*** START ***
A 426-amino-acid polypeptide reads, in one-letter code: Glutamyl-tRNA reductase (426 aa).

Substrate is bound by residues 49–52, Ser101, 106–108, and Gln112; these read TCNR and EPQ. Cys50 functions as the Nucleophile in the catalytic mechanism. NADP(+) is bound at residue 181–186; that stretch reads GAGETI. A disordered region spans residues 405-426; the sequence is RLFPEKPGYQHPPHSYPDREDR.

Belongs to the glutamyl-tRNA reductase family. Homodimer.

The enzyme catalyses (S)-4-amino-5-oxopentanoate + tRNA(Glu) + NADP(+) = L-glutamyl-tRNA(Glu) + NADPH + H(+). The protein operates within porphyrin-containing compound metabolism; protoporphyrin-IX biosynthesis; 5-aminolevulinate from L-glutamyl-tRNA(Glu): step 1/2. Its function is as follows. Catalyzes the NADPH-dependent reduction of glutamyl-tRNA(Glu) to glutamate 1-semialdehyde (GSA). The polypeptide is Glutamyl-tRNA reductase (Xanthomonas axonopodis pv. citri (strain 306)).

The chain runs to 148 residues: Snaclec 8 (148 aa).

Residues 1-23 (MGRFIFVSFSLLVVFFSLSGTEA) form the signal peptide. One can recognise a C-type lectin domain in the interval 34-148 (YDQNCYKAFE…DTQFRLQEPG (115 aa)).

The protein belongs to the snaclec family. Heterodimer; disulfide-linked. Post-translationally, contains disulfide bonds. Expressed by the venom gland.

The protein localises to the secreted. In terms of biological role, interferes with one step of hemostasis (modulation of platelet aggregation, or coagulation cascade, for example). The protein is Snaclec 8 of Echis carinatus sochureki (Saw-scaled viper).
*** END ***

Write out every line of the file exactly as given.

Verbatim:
A 426-amino-acid polypeptide reads, in one-letter code: Glutamyl-tRNA reductase (426 aa).

Substrate is bound by residues 49–52, Ser101, 106–108, and Gln112; these read TCNR and EPQ. Cys50 functions as the Nucleophile in the catalytic mechanism. NADP(+) is bound at residue 181–186; that stretch reads GAGETI. A disordered region spans residues 405-426; the sequence is RLFPEKPGYQHPPHSYPDREDR.

Belongs to the glutamyl-tRNA reductase family. Homodimer.

The enzyme catalyses (S)-4-amino-5-oxopentanoate + tRNA(Glu) + NADP(+) = L-glutamyl-tRNA(Glu) + NADPH + H(+). The protein operates within porphyrin-containing compound metabolism; protoporphyrin-IX biosynthesis; 5-aminolevulinate from L-glutamyl-tRNA(Glu): step 1/2. Its function is as follows. Catalyzes the NADPH-dependent reduction of glutamyl-tRNA(Glu) to glutamate 1-semialdehyde (GSA). The polypeptide is Glutamyl-tRNA reductase (Xanthomonas axonopodis pv. citri (strain 306)).

The chain runs to 148 residues: Snaclec 8 (148 aa).

Residues 1-23 (MGRFIFVSFSLLVVFFSLSGTEA) form the signal peptide. One can recognise a C-type lectin domain in the interval 34-148 (YDQNCYKAFE…DTQFRLQEPG (115 aa)).

The protein belongs to the snaclec family. Heterodimer; disulfide-linked. Post-translationally, contains disulfide bonds. Expressed by the venom gland.

The protein localises to the secreted. In terms of biological role, interferes with one step of hemostasis (modulation of platelet aggregation, or coagulation cascade, for example). The protein is Snaclec 8 of Echis carinatus sochureki (Saw-scaled viper).